You are here

Europe: Stocks fall awaiting Fed rate decision

The Federal Reserve building in Washington Sept 1, 2015.

[LONDON] Europe's major stock markets retreated on Tuesday as investors cautiously awaited a US Federal Reserve meeting to give clues on the timing of an interest rate increase in the world's top economy.

The US central bank's two-day gathering, which concludes on Wednesday, comes amid more signs of a sluggish global economy.

"UK and European stocks edged lower on Tuesday, trimming a little more off the huge gains seen last week," said CMC Markets analyst Jasper Lawler.

"Risk avoidance is still reigning supreme before the interest rate decision from the Federal Reserve on Wednesday." London's benchmark FTSE 100 index shed 0.81 per cent to end the day at 6,365.27 , after news of a third-quarter slowdown for the British economy.

Market voices on:

In the eurozone, the Paris CAC 40 fell 1.02 per cent to close at 4,847.07 points and Frankfurt's DAX 30 gave up 1.01 per cent compared with Monday's close to finish at 10,692.19 points.

Traders are hoping for more guidance on the Fed's timetable for raising interest rates, with speculation brewing that it will delay any move until next year owing to recent turmoil on global markets and weakness in China.

The Fed is expected to again delay raising borrowing costs and leave its key rate near zero, where it has stood since December 2008 to stimulate economic growth.

US stocks were lower on Tuesday, with data showing another fall in durable goods orders and mixed earnings underscored worries about declining revenue at many companies.

Around mid-day in New York, the Dow Jones Industrial Average had slid 0.33 percent to 17,565.53.

The broad-based S&P 500 fell 0.34 per cent to 2,064.05, while the tech-rich Nasdaq Composite Index slipped 0.15 per cent to 5,027.27.

New US durable goods orders fell for a second straight month in September, by 1.2 per cent, highlighting persistent sluggishness in the manufacturing sector.

Dow members DuPont and Pfizer and delivery giant UPS were among the companies reporting lower sales, a trend that analysts say also is indicative of slow growth.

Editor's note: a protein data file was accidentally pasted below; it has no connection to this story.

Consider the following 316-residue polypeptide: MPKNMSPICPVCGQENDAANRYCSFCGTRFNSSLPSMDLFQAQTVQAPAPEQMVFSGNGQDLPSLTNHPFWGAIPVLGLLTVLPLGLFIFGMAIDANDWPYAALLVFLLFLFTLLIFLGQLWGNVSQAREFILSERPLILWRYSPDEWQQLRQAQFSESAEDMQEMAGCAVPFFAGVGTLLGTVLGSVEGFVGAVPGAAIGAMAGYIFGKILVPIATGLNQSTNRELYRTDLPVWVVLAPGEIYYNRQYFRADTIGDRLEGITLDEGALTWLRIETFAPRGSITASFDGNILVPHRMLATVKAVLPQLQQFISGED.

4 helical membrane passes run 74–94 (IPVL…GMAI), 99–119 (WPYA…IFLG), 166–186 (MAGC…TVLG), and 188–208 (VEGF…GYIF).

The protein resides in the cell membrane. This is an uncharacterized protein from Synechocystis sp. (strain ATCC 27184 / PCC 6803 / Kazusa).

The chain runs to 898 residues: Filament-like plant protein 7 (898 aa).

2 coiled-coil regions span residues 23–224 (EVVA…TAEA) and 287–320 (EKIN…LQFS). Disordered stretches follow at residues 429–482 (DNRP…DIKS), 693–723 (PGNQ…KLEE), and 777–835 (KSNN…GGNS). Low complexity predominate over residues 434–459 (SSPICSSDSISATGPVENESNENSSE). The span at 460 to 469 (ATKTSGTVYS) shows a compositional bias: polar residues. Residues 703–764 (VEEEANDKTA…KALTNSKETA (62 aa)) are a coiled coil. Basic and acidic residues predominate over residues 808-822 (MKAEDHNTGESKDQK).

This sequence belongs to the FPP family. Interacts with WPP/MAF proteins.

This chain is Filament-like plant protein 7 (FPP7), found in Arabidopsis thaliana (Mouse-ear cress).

Most Asian markets also retreated on Tuesday as investors look ahead to a central bank meeting in Japan as well this week.

In London trading, the US dollar fell to 120.36 yen from 121.07 yen late Monday in New York and the euro dipped to US$1.1036 from US$1.1059 over the same period.

The yen was edging up ahead of a Bank of Japan (BoJ) meeting where it faces pressure to unveil fresh stimulus following a string of below-par economics data.

Calls for more measures have grown since China's interest rate cut last week and hints from the European Central Bank that it could widen its own easing programme in December.

"The Fed and the BoJ meetings this week are pivotal events that will determine whether this rally can go any higher," Angus Nicholson, an analyst at IG Markets Ltd. in Melbourne, told Bloomberg News.

"If we see the Fed push back raising interest rates toward 2016 and the BoJ step up stimulus, that will have a big positive impact on equities."

Back in Europe, the Italian government pushed forward with its biggest privatisation in over a decade by listing over a third of shares in the postal service on the Milan stock exchange.

The shares, launched at 6.75 euros, immediately shot up to 6.95 euros but then fell back and closed off 0.74 per cent at 6.7 euros. Milan's index overall lost 1.15 per cent.

The listing, which at 6.75 euros per share valued the postal service at 8.8 billion euros, should bring the Italian state nearly 3.4 billion.


Powered by GET.comGetCom